"For a long time I have held my peace, I have kept myself still and restrained myself; now I will cry out like a woman in labor, I will gasp and pant" (Is 42:14)

Rain Tree or Five O'Clock Tree

A giant "Acacia" along the Biga riverbank at Dalnacan Cogawe, Brgy Cudal, Tabuk City, Kalinga, Philippines
amanea saman, commonly known as the Rain Tree, Five O'Clock Tree, or Cow Tamarind belongs to the pea or legume family (Fabaceae). It was introduced to the Philippines during the Spanish colonial period. Ever since its arrival, it has been known confusingly as "acacia"—a misnomer (a name that is incorrectly or unsuitably applied) by its resemblance to native Acacia species. The leaves fold during rainy weather and in the evenings, hence, the names rain tree and five o'clock tree.

It is believed to have been brought to the country in the early 19th century, although the exact date and the person responsible for its introduction are not well documented. It has been widely introduced to South and Southeast Asia, as well as the Pacific Islands, including Hawaii.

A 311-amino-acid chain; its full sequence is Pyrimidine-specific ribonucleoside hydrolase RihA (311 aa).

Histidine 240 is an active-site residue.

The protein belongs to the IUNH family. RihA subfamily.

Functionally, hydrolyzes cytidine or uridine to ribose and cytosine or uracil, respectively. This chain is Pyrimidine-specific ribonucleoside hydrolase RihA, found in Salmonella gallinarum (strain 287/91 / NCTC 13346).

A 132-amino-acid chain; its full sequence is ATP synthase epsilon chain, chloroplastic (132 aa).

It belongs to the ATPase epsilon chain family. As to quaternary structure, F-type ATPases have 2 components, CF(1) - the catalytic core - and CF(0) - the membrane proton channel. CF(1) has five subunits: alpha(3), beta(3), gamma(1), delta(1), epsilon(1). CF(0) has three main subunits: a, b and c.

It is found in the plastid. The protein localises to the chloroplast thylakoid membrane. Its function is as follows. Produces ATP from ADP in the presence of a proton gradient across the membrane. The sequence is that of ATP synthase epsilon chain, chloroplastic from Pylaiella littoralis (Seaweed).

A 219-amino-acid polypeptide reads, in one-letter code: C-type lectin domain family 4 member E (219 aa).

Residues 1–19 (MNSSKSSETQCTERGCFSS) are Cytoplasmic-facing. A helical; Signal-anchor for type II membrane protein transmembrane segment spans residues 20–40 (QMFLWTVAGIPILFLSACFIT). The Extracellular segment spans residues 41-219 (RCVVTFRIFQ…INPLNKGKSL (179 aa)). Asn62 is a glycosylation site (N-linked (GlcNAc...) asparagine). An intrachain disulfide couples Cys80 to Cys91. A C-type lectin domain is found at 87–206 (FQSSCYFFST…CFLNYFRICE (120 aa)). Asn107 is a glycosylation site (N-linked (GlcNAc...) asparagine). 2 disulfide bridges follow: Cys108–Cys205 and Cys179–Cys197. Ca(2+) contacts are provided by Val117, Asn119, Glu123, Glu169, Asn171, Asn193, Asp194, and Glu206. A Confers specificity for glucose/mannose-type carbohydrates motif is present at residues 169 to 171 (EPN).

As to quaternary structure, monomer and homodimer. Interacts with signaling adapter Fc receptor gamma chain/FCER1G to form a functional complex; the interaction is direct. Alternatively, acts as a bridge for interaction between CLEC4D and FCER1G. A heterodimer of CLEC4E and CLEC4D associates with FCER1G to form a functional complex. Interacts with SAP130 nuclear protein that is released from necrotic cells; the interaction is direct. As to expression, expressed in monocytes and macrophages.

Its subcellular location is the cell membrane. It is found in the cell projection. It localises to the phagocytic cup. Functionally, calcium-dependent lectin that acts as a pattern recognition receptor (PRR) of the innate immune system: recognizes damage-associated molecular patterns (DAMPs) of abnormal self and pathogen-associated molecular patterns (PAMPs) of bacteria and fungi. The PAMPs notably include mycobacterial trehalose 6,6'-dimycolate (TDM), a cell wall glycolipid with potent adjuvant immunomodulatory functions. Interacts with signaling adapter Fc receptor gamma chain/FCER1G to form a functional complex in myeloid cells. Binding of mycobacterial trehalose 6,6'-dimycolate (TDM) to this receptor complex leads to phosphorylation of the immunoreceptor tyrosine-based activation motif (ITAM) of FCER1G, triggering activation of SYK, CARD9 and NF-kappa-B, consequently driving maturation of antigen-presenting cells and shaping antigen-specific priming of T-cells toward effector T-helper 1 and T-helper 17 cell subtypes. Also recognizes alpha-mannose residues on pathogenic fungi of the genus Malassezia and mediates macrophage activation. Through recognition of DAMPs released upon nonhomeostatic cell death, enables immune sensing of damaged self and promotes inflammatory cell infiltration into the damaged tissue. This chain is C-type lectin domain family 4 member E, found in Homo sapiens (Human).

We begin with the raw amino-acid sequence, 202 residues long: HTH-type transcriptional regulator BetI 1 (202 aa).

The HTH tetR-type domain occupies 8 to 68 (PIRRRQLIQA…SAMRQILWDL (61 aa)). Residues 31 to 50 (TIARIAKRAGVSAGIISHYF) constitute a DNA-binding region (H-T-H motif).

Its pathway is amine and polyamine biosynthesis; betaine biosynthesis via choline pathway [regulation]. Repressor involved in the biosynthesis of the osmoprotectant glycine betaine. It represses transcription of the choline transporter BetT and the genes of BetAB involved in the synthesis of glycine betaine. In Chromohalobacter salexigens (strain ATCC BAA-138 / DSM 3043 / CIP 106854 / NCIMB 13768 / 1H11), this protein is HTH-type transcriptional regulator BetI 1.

The tree is native to Central and South America and was likely treasured for its shade and ornamental value, as well as its potential use in timber production. Its wood is used for carving and making furniture. The fruit or pod is eaten, with the young leaves as a salad. The fruit pulp can be made into a beverage that tastes like lemons.

Over time, Samanea saman has become naturalized in the Philippines and is now commonly found throughout the country, particularly in urban areas and along roadsides and plazas. The Department of Environment and Natural Resources (DENR) even declared these trees as heritage, centennial, or historical trees, especially those with a diameter of 1 meter or more. 8thworker.us